The Falcon | Volume 83, Issue 53
Published 5/29/13 | Log In
Res. Life says new plan will facilitate better floor bonding
By KENDRA VANN-SJOGREN, Staff Reporter
Published: October 10, 2012
For the past 10 years, new students living in the dorms have worked together to perform floor skits for an event called FUSION–but not anymore under a new Office of Residence Life mandate.
“Going into this year, the Residence Life department felt that the goals of FUSION could still be met without the collective residential event formerly known as FUSION,” said Lynnea Common, assistant director of the Office of Residence Life.
The final decision to cancel FUSION was made after Residence Life Coordinators returned for training last August, Common said. This year floors are being encouraged to facilitate their own floor bonding activities, Common said.
For FUSION, each dorm floor would put together a skit or dance that they would perform in front of the other floors. Most floors would then do their own traditions after the event.
FUSION, which was created to facilitate floor bonding, started in 2001.
This year, floors were given a two-week span of time to take part in their own activities that supported floor bonding and unity.
“This year there was Traditions 2012, which took place instead of fusion,” said Tyah Young, a former Peer Advisor and Residence Life Intern.
FUSION planning began as early as spring quarter the year before, Young said. Traditions 2012 was a less stressful alternative, she said.
“[Traditions 2012] allowed PA’s to still carry on their floor’s traditions and bond with the floor without the added expectations and responsibilities that FUSION brought,” Young said.
“I felt like it was very poorly organized this year, said Cynthia Chiu, a sophomore living in 1st Emerson. “I didn’t feel we did as much bonding as in FUSION last year.”
But Chiu also said that FUSION could involve a lot of effort and stress.
“FUSION was a ton of work and took a lot to put together,” Chiu said. “This year was easier, less stressful.”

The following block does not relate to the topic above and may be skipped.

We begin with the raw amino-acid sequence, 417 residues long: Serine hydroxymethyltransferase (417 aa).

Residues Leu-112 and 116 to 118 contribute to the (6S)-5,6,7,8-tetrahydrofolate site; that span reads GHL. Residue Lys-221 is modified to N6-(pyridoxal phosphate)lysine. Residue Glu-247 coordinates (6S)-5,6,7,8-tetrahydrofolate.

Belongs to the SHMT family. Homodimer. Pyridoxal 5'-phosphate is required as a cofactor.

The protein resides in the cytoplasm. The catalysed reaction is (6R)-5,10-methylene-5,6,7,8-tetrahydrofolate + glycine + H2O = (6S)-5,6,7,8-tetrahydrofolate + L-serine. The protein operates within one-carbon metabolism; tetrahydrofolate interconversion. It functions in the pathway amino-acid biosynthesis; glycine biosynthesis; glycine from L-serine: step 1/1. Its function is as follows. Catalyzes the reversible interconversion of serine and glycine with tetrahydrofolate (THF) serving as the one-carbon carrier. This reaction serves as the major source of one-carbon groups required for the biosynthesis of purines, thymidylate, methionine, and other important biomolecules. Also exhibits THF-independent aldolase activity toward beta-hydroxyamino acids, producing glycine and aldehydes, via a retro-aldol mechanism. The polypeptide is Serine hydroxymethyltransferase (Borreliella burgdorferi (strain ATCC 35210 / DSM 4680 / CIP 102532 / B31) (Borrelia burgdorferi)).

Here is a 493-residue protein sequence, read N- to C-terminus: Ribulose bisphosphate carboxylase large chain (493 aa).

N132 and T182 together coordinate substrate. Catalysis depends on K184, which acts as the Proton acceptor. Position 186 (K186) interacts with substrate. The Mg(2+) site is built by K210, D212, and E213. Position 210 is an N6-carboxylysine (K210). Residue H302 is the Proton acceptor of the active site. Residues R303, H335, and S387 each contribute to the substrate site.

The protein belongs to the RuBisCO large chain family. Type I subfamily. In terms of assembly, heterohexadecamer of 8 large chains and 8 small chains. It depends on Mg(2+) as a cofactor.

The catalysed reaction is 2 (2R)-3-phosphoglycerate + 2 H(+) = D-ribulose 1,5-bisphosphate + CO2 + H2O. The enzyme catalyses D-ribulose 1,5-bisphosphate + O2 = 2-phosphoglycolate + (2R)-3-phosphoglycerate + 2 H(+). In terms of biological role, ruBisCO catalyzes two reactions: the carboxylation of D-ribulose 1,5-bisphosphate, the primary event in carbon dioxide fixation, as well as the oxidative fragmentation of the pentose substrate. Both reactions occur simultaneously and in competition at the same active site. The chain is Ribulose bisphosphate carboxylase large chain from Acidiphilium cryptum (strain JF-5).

Common said the amount of work FUSION took on their part did not play into their decision to cancel it.
The goal of Traditions 2012 was to allow more freedom in what the floors do for their tradition and bonding, Common said.
The former ban on leaving campus for tradition was lifted and the Peer Advisors were given more leniencies in planning their floors’ activities, she said.
While Residence Life is being more lenient on some issues, Common said there has been an overall crackdown on dorm floor traditions.
The Office of Residence Life issued a list of rules and guidelines to the floors explaining what actions were prohibited.
The list included bans on use of food or paint smeared on the body, wearing clothes of the opposite gender and anything that does not line up with SPU’s Christian values.
In previous years, traditions included paint fights and campus runs, where students were smeared with paint.
However, Common said Residence Life will get feedback on this year’s traditions and the decision to discontinue FUSION may not be permanent.
“Residence Life has an annual task force called FTF (Fusion Task Force) that has collected feedback from previous years,” Common said. “We will again gather student and staff feedback and re-evaluate for future years.”